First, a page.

0

Parents shouldn’t be fighting each other over school choice

Segal

Segal

Editor’s note: This post first appeared as an op-ed in the Tampa Tribune. Step Up For Students, which administers the state’s tax credit scholarship program, co-hosts this blog.

Eileen Segal is a gracious Florida PTA president who welcomed to her annual conference last summer a contingent of low-income parents who take advantage of a state scholarship for their children.

So she was speaking from the heart in a crowded House committee room last month when she said: “What you’re doing here today is very sad; it hurts my heart. Parents should not fight against parents. We all need to work together because we all want the same thing for our children — the best-quality education.”

Eileen is right, and yet she was part of a PTA group that had come to the Legislature to condemn the educational option that parents of 60,000 of the state’s poorest students have chosen this year. The audience that day was crowded with scholarship parents and their children, who in some cases sat next to PTA parents who stood on the other political side.

The PTA is not alone in this regard. A group called Parents Across Florida has written rather viciously about how the Tax Credit Scholarship for low-income children should be abandoned, even arguing that “vouchers actually strip away parents’ ultimate choice” and that parents want only neighborhood schools and “don’t want to be forced to shop around.” A group called Fund Education Now, which is led by three women who have played a constructive role in fighting for greater investment, has called the legislative effort to expand the scholarship to more underprivileged children “shameless.”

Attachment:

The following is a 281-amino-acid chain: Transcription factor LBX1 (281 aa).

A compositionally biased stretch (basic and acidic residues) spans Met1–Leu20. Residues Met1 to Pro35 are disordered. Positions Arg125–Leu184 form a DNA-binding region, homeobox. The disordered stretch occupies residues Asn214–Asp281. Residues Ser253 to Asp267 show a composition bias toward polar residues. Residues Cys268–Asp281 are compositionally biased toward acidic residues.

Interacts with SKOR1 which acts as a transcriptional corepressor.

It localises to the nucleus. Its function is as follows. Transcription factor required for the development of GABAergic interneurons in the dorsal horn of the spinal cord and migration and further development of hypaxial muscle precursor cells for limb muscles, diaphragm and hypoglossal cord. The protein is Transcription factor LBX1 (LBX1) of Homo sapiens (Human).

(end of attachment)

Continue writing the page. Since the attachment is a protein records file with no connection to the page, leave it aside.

This jarring juxtaposition is hard to miss and harder to explain.

The general politics of school choice is relatively clear. Many of the established education groups reflexively oppose initiatives that are viewed as Republican priorities, which is why Democrats — even those who have supported help for low-income students in the past — are apt to run to the other corner. School boards see it as their mission to fight any program that reduces enrollment in the schools they operate, and the Florida Education Association continues to fight any option whose teachers are not represented by the union. But do parents really have to fight against each other? Continue Reading →

0

The facts behind claims of school choice Armageddon

sky is falling 2Editor’s note: This post first appeared as an op-ed in today’s Tallahassee Democrat.

Florida is looking to let 5,700 more underprivileged children attend a private school on scholarship next year, and yet some of the opponents are making it sound like a form of educational Armageddon.

In her Wednesday My View, Fund Education Now co-founder Kathleen Oropeza, whose group plays an important role in pushing for genuine investment in public education, used the Tax Credit Scholarship expansion bill as a rhetorical punching bag. It is “an unprecedented, shameless raid on our most sacrosanct revenue stream — the Florida sales and use tax” or “the largest expansion of private religious-school vouchers in state history” or “sticking taxpayers with the $2 billion tab.” The scholarship program has “zero accountability” and “offers no proof the children are learning.”

These would be heady accusations if they were true. None is.

For the record, the bill that is headed to the House floor will increase the tax credit cap next year, $358 million, by 8.3 percent and by 3.5 percent in the fifth year. For each of the next five years, the cap increase possible under current law would be bumped up by $30 million. Add those all together and you get $150 million, not $2 billion. This bill certainly will help families that have been shut out under the current cap, but it by no means makes history.